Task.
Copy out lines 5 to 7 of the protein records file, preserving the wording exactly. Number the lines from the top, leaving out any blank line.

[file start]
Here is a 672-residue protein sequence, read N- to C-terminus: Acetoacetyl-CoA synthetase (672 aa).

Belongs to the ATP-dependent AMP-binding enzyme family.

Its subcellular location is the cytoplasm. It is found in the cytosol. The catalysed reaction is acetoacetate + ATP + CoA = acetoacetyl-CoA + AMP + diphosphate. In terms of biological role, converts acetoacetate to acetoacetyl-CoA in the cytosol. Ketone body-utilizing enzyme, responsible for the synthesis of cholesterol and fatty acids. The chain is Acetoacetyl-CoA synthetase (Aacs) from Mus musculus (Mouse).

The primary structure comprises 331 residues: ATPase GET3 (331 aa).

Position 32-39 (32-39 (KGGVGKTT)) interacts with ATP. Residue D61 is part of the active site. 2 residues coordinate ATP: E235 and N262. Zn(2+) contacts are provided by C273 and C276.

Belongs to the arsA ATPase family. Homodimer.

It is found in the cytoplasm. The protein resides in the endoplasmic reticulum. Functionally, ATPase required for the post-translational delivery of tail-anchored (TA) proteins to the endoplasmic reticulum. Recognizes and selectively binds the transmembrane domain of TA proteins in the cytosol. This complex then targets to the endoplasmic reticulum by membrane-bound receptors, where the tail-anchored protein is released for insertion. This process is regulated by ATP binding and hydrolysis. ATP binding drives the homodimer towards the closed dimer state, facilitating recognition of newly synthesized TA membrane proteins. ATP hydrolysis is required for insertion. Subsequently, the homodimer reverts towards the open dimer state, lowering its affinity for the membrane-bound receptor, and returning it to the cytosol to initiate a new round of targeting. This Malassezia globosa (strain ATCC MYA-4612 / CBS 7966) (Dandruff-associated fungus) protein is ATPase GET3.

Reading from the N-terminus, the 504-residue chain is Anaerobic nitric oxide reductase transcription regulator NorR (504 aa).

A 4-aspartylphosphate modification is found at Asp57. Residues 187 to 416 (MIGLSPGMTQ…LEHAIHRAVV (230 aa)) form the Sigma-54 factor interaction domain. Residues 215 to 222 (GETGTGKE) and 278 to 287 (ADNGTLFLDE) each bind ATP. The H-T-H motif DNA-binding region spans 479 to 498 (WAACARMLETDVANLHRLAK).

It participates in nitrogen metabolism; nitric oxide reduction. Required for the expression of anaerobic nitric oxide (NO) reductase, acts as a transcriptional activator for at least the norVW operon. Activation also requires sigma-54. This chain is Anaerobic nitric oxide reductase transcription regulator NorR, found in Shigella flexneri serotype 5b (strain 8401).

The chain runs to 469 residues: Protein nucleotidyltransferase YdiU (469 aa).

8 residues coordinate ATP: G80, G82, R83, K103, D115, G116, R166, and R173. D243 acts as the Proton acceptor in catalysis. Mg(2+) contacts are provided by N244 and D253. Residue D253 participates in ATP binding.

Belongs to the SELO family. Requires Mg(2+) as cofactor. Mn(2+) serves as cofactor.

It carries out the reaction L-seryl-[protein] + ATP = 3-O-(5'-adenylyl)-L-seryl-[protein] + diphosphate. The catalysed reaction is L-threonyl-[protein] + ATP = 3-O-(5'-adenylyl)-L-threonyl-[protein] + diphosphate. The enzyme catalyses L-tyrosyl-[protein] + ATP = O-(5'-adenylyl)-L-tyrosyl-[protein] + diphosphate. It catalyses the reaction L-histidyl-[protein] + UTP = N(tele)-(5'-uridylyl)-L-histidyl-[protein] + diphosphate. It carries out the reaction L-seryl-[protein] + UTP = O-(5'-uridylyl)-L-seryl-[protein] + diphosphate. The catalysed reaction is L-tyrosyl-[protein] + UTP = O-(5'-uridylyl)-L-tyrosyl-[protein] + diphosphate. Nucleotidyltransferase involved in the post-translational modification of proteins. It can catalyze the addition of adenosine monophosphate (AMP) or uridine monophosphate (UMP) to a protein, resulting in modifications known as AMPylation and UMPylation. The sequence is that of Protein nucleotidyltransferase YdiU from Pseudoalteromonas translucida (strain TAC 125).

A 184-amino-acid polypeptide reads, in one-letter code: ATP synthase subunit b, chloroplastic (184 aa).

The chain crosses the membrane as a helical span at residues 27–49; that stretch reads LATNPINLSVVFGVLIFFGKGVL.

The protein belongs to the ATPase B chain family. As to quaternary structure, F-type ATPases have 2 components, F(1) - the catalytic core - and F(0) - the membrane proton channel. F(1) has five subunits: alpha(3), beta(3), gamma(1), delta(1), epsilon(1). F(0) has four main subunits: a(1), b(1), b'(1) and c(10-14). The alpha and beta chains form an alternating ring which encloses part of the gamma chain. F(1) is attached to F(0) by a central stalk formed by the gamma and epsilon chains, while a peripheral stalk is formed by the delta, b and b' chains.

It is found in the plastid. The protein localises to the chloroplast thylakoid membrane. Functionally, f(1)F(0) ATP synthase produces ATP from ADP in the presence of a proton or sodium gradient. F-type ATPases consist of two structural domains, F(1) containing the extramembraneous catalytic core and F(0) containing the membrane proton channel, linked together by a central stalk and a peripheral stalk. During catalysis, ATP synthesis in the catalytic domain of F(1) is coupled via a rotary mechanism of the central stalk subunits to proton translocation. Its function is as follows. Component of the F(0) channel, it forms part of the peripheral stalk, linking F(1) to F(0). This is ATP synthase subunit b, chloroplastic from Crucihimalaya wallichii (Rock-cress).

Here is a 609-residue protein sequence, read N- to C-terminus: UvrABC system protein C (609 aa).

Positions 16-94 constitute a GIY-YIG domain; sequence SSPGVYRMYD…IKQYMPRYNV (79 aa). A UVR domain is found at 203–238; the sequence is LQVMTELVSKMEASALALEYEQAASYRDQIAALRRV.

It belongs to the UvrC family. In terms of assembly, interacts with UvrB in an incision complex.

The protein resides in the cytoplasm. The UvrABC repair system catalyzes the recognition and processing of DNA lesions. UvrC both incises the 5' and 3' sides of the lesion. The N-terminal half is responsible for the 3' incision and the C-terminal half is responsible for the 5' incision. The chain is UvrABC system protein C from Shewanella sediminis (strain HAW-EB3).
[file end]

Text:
Position 32-39 (32-39 (KGGVGKTT)) interacts with ATP. Residue D61 is part of the active site. 2 residues coordinate ATP: E235 and N262. Zn(2+) contacts are provided by C273 and C276.

Belongs to the arsA ATPase family. Homodimer.

It is found in the cytoplasm. The protein resides in the endoplasmic reticulum. Functionally, ATPase required for the post-translational delivery of tail-anchored (TA) proteins to the endoplasmic reticulum. Recognizes and selectively binds the transmembrane domain of TA proteins in the cytosol. This complex then targets to the endoplasmic reticulum by membrane-bound receptors, where the tail-anchored protein is released for insertion. This process is regulated by ATP binding and hydrolysis. ATP binding drives the homodimer towards the closed dimer state, facilitating recognition of newly synthesized TA membrane proteins. ATP hydrolysis is required for insertion. Subsequently, the homodimer reverts towards the open dimer state, lowering its affinity for the membrane-bound receptor, and returning it to the cytosol to initiate a new round of targeting. This Malassezia globosa (strain ATCC MYA-4612 / CBS 7966) (Dandruff-associated fungus) protein is ATPase GET3.